Five Alberta teachers who traded suburban classrooms for pickup truck commutes up hillsides to rural Guatemala schools have returned from two weeks of sharing space, sharing ideas, and sharing teaching strategies. Each visiting teacher worked alongside a local teacher (or two!) in the primary school of Canoas Altas, a farming community in the municipality of San Andres Sematebaj, and in the Xecaguic School, a rural school outside the town of Chicaman.
The primary schools, under-resourced in tangible materials, were found to be abundant in open-minded teachers interested in learning new ways of engaging children through interactive games, encouraging critical thinking through story, and managing classrooms to cater to students of various levels. Support was also provided to teachers seeking to maximize the utility of the digital library technology recently installed by Change for Children in partnership with project partner, Mundo Posible.
In turn, the Canadian teachers were enriched by witnessing the challenges of teaching in an isolated resource-scarce environment (innovating and adapting to do more with less) and participating in culturally-relevant lesson plans. A class nature walk (with not a single student complaint!), that combined learning about the many mushroom varieties with collecting those most suited for use in the following day’s soup, was one unique lesson for kindergarten students.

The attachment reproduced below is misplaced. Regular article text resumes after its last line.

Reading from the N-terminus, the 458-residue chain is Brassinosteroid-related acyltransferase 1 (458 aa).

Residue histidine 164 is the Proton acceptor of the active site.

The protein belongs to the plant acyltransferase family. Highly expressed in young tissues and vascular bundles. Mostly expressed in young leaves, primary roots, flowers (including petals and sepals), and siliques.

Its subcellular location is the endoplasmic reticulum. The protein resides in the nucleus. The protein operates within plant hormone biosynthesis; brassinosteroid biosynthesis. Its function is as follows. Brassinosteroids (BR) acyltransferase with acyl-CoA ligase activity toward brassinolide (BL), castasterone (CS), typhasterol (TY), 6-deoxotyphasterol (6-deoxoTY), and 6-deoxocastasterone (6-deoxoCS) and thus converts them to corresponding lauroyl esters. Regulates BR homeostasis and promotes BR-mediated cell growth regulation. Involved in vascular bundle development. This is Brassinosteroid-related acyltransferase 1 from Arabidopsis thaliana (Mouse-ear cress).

And, just like at home, the Canadian teachers worked overtime, making time for conversational English sessions with junior high students and volunteering along a marathon route to hand out water (in the pouring rain, no less!) to students participating despite the downpour in a regional event running up and down slippery mountain roads.
Israel, from project partner Mundo Posible and in-country host, observed that the open hearts between the teachers facilitated a fruitful exchange. And we couldn’t agree more.
When the last students left for home at the end of the last day, the Canadian and Guatemalan teachers spent time together in the relative calm of a colleague-only environment and shared both their motivations to teach and their greatest challenges.
The reflections were a reminder that what we have in common often transcends the at-times more visible things that differentiate our experiences. The group was universally motivated by the pleasure and satisfaction of seeing children learn and succeed. Fostering and witnessing the ‘light-bulb’ moments when a student catches on to a concept or masters a skill was revealed to motivate teachers from all walks. All in a day’s work.
And, this is the gift of teachers, isn’t it? Not only holding the power to open up a child’s world by showing them what they are capable of, but also possessing the drive to do it all again tomorrow. As long as there are students, it seems, there are those who are born to teach.
We can’t change the world, but we can change the world for one child.
— Israel, Mundo Posible, Project Partner